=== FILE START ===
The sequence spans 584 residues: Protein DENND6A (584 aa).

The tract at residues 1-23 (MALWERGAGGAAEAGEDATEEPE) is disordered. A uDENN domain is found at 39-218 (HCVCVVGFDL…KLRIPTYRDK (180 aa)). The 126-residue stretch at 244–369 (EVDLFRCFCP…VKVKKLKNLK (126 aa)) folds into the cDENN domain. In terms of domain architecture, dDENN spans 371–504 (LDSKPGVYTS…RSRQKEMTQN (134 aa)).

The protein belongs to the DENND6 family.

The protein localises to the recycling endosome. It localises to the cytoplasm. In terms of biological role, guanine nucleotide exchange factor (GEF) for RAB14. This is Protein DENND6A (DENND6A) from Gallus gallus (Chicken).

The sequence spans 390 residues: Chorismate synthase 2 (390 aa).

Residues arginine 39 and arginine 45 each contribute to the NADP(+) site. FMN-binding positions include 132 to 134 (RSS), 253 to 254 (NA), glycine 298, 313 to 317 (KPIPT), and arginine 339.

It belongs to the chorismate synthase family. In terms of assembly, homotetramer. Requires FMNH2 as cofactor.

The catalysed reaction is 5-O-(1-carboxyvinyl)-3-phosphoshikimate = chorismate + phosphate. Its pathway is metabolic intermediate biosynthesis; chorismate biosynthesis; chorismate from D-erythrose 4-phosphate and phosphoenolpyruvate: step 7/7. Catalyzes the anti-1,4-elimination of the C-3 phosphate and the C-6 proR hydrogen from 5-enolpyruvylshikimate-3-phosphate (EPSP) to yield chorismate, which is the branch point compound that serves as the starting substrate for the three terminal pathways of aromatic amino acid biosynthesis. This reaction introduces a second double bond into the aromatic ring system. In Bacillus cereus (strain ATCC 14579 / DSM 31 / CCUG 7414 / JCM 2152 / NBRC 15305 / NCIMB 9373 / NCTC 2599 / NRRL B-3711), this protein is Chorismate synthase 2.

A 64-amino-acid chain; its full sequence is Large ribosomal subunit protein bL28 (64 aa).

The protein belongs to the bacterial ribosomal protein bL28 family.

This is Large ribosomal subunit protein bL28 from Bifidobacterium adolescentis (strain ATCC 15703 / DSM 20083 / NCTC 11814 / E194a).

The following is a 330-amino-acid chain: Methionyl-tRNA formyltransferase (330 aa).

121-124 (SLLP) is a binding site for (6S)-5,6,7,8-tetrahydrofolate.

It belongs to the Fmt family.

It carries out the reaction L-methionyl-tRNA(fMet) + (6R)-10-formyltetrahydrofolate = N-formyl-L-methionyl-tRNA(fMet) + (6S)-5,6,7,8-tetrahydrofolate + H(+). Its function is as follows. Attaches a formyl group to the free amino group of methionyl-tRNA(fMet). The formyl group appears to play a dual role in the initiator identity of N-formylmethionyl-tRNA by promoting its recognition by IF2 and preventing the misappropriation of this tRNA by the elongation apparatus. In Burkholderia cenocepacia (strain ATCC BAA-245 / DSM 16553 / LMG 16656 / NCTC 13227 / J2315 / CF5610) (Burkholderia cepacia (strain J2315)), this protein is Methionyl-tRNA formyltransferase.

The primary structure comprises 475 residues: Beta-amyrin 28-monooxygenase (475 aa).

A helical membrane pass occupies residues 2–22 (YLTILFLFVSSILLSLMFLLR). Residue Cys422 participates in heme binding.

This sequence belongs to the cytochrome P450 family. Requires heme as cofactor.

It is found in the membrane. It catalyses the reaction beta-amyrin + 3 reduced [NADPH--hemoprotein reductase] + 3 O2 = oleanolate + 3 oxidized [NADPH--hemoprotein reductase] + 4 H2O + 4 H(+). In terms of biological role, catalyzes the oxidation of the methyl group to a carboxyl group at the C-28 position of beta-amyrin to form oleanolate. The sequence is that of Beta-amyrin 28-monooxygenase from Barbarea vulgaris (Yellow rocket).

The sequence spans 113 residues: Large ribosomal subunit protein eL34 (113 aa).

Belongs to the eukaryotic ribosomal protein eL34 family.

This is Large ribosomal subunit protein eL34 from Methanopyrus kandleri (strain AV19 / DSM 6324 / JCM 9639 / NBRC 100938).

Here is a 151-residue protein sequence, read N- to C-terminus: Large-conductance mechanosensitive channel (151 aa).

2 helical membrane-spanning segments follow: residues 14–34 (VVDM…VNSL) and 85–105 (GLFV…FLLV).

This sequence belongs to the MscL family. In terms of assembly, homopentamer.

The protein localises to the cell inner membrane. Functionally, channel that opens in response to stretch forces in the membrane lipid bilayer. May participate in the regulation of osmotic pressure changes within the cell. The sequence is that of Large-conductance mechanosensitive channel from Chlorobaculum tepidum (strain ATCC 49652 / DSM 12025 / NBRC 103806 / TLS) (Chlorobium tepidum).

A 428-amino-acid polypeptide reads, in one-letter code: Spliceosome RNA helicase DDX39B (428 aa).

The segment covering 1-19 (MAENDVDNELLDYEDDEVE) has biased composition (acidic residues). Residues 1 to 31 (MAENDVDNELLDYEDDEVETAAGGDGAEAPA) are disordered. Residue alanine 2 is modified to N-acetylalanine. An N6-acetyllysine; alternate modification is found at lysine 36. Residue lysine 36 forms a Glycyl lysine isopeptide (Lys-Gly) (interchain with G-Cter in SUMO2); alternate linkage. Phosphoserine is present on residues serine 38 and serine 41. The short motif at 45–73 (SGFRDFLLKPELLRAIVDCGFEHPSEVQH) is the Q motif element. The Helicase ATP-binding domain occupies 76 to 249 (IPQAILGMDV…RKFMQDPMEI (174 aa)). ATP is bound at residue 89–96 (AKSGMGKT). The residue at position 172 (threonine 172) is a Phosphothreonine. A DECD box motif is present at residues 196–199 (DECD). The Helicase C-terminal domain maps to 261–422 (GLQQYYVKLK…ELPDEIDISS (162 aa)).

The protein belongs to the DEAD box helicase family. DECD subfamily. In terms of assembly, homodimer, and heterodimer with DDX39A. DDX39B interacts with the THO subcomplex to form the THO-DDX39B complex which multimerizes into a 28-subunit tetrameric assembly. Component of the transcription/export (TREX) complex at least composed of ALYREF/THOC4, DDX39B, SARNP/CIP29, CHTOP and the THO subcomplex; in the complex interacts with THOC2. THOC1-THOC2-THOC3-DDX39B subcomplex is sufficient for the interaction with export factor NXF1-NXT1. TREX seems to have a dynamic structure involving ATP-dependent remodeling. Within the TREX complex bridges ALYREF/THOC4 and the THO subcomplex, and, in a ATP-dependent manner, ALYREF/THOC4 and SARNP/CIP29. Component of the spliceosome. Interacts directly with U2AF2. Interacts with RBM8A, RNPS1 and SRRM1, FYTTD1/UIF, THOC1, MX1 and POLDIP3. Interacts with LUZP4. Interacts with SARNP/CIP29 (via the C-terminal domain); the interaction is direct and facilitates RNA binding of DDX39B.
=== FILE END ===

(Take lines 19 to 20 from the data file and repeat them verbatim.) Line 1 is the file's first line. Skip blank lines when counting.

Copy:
It is found in the membrane. It catalyses the reaction beta-amyrin + 3 reduced [NADPH--hemoprotein reductase] + 3 O2 = oleanolate + 3 oxidized [NADPH--hemoprotein reductase] + 4 H2O + 4 H(+). In terms of biological role, catalyzes the oxidation of the methyl group to a carboxyl group at the C-28 position of beta-amyrin to form oleanolate. The sequence is that of Beta-amyrin 28-monooxygenase from Barbarea vulgaris (Yellow rocket).

The sequence spans 113 residues: Large ribosomal subunit protein eL34 (113 aa).